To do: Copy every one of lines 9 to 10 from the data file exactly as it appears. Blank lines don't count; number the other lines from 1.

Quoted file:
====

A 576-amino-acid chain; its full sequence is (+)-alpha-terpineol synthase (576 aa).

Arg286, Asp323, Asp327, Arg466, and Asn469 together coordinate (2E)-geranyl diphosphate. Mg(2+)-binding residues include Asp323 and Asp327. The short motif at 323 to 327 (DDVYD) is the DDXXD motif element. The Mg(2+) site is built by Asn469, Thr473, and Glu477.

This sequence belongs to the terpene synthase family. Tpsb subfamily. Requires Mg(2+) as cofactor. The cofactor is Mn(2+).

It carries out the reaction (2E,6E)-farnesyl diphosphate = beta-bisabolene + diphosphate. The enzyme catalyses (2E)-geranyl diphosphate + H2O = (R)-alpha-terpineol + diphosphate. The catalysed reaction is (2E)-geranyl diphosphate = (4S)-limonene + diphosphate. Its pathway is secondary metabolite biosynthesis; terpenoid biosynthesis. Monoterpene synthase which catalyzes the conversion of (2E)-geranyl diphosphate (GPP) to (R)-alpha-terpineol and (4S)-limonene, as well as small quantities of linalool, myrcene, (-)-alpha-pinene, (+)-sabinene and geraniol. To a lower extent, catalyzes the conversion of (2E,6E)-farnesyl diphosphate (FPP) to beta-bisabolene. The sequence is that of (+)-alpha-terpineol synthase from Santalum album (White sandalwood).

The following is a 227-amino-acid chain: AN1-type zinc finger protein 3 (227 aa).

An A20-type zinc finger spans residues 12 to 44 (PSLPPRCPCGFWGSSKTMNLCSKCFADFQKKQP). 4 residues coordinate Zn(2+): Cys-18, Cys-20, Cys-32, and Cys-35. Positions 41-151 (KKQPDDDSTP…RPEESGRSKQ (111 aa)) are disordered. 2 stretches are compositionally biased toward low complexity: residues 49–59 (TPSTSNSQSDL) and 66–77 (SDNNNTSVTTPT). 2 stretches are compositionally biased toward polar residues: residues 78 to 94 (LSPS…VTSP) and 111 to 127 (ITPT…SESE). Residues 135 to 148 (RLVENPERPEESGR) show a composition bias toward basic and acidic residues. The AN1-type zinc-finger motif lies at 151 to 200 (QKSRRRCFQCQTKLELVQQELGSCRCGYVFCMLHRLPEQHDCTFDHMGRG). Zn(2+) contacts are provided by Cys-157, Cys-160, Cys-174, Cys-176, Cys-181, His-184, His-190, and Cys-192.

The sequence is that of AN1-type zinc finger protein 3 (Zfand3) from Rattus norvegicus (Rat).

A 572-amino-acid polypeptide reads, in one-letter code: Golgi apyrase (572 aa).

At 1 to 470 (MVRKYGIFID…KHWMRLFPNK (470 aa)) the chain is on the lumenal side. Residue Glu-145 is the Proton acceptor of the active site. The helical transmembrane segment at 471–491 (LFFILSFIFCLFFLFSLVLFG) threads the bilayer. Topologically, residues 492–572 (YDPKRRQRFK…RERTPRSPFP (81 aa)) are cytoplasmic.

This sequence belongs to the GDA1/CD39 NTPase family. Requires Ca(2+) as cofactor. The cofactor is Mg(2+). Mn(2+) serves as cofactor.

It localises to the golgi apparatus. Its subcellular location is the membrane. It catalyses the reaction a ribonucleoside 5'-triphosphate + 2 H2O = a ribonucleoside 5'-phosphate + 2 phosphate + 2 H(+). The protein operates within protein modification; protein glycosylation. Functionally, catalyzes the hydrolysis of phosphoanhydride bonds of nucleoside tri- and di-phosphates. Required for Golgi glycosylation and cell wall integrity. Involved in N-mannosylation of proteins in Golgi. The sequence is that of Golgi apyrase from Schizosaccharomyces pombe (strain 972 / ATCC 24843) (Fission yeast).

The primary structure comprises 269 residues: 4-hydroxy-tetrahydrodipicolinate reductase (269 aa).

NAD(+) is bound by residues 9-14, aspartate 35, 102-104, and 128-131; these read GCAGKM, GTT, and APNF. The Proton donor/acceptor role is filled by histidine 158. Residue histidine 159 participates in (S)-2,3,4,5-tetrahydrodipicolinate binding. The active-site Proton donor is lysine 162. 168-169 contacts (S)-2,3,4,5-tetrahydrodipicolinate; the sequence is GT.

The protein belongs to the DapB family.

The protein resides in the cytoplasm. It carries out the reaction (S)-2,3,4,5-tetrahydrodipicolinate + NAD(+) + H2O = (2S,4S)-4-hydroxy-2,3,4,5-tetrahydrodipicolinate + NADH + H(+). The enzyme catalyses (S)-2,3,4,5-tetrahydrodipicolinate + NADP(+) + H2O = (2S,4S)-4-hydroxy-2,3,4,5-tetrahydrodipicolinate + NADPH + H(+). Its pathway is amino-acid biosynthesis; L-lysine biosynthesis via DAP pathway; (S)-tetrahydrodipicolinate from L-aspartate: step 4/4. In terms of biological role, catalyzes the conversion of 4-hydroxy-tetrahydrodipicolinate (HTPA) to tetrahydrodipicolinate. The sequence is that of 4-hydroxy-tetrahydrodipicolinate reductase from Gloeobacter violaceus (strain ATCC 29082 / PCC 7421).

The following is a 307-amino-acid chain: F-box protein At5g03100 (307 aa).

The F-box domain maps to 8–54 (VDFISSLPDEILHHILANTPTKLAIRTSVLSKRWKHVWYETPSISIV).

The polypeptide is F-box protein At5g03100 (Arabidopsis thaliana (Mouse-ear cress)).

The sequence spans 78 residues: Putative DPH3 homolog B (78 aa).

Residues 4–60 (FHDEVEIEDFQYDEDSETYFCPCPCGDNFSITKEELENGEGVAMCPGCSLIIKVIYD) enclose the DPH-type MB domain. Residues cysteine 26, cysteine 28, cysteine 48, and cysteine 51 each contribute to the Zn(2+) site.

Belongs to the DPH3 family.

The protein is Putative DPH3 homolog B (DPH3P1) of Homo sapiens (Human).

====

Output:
At 1 to 470 (MVRKYGIFID…KHWMRLFPNK (470 aa)) the chain is on the lumenal side. Residue Glu-145 is the Proton acceptor of the active site. The helical transmembrane segment at 471–491 (LFFILSFIFCLFFLFSLVLFG) threads the bilayer. Topologically, residues 492–572 (YDPKRRQRFK…RERTPRSPFP (81 aa)) are cytoplasmic.

This sequence belongs to the GDA1/CD39 NTPase family. Requires Ca(2+) as cofactor. The cofactor is Mg(2+). Mn(2+) serves as cofactor.